Marine Link
Thursday, December 13, 2018

Waste-to-Chemistry Project Comes up in Rotterdam Port

Maritime Activity Reports, Inc.

February 19, 2018

Photo: Port of Rotterdam Authority

Photo: Port of Rotterdam Authority

 A consortium of companies comprising Air Liquide, AkzoNobel Specialty Chemicals, Enerkem and the Port of Rotterdam Authority has signed a development agreement for the initial investments in an advanced waste-to-chemistry plant in Rotterdam. 

 
The aim is that this will be the first plant of this type in Europe to offer a sustainable alternative for waste incineration, by converting plastic and mixed waste into new raw materials for industry.
 
These investments – for detailed engineering, the establishment of a special joint-venture and the conclusion of the licensing procedure – amount to some € 9 million. The consortium is aiming for the project’s final investment decision, estimated at € 200 million, to be taken later this year and has appointed Rabobank as adviser for the financing process.
 
The project realisation is being supported by the Ministry of Economic Affairs and Climate, which aims to promote new mechanisms and the scale-up of new technologies and, in doing so, stimulate the transition to a low-carbon economy. There is also support from the Municipality of Rotterdam, the Province of South Holland and InnovationQuarter, the regional development agency.
 
The plant will be able to process 360,000 tonnes of waste into 220,000 tonnes or 270 million litres of ‘green’ methanol. This is more than the total annual waste from 700,000 households and reduces CO2 emissions by approximately 300,000 tonnes.
 
“This is an important milestone for the project and a huge step on the road to a sustainable and circular chemical industry,” stated Marco Waas, Director of RD&I at AkzoNobel Specialty Chemicals, and Chairperson of the consortium. 
 
Marco added: “This agreement comes at an extremely appropriate time considering the current challenges regarding recycling and plastics in Europe. We can process non-recyclable waste into methanol, an essential raw material for a large number of everyday products, such as sustainable fuel for transport. On the one hand, methanol can be used in existing supply chains as replacement for fossil fuels. On the other, it offers the advantage of there being no CO2 emissions during the incineration of waste.”
 
The plant is being realised in Port of Rotterdam’s Botlek area, using exclusive technology from Canadian company Enerkem. Non-recyclable mixed waste, including plastic, will first be processed into synthetic gas and then into clean methanol for the chemical industry and the transport sector. Currently, methanol is usually produced from natural gas or coal. The plant will be equipped with two production lines. This is double the capacity of the large-scale Enerkem plant in Edmonton, Canada.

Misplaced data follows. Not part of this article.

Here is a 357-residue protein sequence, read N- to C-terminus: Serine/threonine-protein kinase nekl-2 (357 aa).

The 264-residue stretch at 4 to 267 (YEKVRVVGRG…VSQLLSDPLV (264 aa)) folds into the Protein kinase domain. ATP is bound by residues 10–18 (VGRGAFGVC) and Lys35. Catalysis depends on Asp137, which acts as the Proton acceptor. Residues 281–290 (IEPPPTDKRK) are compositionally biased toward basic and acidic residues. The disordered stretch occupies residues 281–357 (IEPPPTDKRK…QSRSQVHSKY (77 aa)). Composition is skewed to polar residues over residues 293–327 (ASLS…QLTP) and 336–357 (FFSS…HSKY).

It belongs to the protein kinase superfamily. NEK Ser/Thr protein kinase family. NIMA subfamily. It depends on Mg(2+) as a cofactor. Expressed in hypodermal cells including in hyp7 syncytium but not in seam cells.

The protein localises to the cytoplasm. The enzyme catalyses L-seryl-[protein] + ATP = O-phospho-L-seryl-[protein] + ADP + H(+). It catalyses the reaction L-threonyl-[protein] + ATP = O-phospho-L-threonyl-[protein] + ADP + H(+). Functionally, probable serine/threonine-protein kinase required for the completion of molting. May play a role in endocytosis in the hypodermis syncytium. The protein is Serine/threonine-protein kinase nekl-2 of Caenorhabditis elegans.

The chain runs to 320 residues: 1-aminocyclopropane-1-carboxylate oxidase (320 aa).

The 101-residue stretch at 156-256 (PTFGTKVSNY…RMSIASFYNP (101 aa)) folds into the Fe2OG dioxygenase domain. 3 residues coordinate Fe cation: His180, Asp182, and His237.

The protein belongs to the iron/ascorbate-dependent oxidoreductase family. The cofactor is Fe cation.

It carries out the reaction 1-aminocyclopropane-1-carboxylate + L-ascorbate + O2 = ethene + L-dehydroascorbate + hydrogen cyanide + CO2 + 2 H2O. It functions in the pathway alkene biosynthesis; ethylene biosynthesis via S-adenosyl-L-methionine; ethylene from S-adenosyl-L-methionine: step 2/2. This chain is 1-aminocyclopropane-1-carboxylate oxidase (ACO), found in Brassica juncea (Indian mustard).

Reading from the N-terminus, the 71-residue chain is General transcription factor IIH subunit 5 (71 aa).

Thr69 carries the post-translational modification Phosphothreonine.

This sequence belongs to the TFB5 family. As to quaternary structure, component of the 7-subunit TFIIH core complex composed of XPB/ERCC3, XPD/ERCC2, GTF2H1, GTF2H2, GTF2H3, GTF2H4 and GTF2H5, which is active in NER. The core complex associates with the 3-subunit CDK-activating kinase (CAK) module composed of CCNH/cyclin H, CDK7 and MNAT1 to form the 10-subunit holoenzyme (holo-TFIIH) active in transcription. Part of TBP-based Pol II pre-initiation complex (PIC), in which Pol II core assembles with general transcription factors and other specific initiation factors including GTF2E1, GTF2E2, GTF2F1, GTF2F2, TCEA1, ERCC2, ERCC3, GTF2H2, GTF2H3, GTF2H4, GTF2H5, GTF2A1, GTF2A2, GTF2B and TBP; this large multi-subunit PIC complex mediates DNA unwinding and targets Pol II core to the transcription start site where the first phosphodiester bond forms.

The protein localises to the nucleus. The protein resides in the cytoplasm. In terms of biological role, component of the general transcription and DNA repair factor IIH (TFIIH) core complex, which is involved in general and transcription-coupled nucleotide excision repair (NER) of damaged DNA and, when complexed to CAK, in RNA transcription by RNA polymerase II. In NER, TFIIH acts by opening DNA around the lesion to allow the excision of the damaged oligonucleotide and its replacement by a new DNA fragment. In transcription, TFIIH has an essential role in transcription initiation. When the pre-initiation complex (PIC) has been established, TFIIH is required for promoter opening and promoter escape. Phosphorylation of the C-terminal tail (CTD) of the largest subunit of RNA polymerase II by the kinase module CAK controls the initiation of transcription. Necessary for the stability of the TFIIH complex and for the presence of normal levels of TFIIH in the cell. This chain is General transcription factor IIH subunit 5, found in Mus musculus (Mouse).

The Rotterdam plant will benefit from the hypermodern infrastructure at the Port of Rotterdam, and from partnerships with Air Liquide and AkzoNobel for the supply of the required oxygen and hydrogen. AkzoNobel is also a consumer of the ‘green’ methanol.
 
Allard Castelein, Port of Rotterdam Authority CEO: “This waste-to-chemistry project is an important step on the road to a more sustainable Rotterdam industry. Waste becomes a raw material for the chemical industry. This is a great step forward that fits well in our circular economy ambition.”
 
Maritime Reporter Magazine Cover Nov 2018 - Workboat Edition

Maritime Reporter and Engineering News’ first edition was published in New York City in 1883 and became our flagship publication in 1939. It is the world’s largest audited circulation magazine serving the global maritime industry, delivering more insightful editorial and news to more industry decision makers than any other source.

Subscribe
Maritime Reporter E-News subscription

Maritime Reporter E-News is the subsea industry's largest circulation and most authoritative ENews Service, delivered to your Email three times per week

Subscribe for Maritime Reporter E-News